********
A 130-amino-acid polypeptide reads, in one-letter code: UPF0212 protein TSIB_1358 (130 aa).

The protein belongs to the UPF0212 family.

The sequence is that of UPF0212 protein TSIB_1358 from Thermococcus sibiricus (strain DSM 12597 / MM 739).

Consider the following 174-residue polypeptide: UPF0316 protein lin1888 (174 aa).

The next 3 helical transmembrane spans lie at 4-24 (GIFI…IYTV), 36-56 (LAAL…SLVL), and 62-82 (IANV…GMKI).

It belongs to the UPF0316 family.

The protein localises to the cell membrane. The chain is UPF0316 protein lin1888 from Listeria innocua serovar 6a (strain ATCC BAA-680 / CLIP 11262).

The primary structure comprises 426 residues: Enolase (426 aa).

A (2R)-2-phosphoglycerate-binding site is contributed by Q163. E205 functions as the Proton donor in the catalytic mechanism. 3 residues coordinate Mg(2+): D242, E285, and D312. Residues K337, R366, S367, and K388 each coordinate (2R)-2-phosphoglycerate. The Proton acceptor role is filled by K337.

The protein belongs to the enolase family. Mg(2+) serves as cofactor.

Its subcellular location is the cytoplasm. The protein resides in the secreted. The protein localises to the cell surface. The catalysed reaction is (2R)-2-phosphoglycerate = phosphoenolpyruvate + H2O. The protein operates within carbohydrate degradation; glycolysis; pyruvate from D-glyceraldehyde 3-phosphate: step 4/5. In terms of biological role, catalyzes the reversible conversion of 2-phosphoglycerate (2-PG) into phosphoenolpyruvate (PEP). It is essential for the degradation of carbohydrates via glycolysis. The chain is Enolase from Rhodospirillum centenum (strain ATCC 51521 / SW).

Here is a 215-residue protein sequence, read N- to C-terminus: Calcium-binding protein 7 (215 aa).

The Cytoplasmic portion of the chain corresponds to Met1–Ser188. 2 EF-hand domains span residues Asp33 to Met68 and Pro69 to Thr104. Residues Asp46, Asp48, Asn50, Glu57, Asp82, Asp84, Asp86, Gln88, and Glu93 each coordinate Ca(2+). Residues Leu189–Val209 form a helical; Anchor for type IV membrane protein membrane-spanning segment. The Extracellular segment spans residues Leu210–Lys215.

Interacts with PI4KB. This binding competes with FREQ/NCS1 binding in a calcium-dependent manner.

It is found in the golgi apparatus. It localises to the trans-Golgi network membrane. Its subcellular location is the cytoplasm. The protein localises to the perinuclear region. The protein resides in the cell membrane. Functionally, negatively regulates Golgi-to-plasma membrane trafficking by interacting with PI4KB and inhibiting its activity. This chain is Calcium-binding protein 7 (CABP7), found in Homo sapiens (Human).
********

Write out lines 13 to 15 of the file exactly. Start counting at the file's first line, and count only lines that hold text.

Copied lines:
The Cytoplasmic portion of the chain corresponds to Met1–Ser188. 2 EF-hand domains span residues Asp33 to Met68 and Pro69 to Thr104. Residues Asp46, Asp48, Asn50, Glu57, Asp82, Asp84, Asp86, Gln88, and Glu93 each coordinate Ca(2+). Residues Leu189–Val209 form a helical; Anchor for type IV membrane protein membrane-spanning segment. The Extracellular segment spans residues Leu210–Lys215.

Interacts with PI4KB. This binding competes with FREQ/NCS1 binding in a calcium-dependent manner.

It is found in the golgi apparatus. It localises to the trans-Golgi network membrane. Its subcellular location is the cytoplasm. The protein localises to the perinuclear region. The protein resides in the cell membrane. Functionally, negatively regulates Golgi-to-plasma membrane trafficking by interacting with PI4KB and inhibiting its activity. This chain is Calcium-binding protein 7 (CABP7), found in Homo sapiens (Human).